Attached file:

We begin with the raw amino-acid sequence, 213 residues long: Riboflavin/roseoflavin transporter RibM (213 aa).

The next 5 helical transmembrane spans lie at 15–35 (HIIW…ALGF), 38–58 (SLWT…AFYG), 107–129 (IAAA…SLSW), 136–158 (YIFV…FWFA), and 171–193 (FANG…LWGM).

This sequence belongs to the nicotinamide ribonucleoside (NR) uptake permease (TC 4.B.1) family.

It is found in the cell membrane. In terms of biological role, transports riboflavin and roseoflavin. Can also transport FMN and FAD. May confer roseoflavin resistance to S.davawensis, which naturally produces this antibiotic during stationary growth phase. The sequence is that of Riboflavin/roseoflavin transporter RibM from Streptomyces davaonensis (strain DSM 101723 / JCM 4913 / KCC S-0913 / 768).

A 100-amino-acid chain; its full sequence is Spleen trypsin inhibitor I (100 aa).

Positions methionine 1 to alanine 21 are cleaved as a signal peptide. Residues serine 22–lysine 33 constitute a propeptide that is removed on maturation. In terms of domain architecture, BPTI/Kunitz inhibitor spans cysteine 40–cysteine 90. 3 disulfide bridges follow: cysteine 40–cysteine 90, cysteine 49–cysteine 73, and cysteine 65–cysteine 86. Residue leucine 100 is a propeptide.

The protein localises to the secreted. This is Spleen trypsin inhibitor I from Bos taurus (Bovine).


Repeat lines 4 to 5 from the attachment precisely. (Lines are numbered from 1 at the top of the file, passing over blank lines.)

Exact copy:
It is found in the cell membrane. In terms of biological role, transports riboflavin and roseoflavin. Can also transport FMN and FAD. May confer roseoflavin resistance to S.davawensis, which naturally produces this antibiotic during stationary growth phase. The sequence is that of Riboflavin/roseoflavin transporter RibM from Streptomyces davaonensis (strain DSM 101723 / JCM 4913 / KCC S-0913 / 768).

A 100-amino-acid chain; its full sequence is Spleen trypsin inhibitor I (100 aa).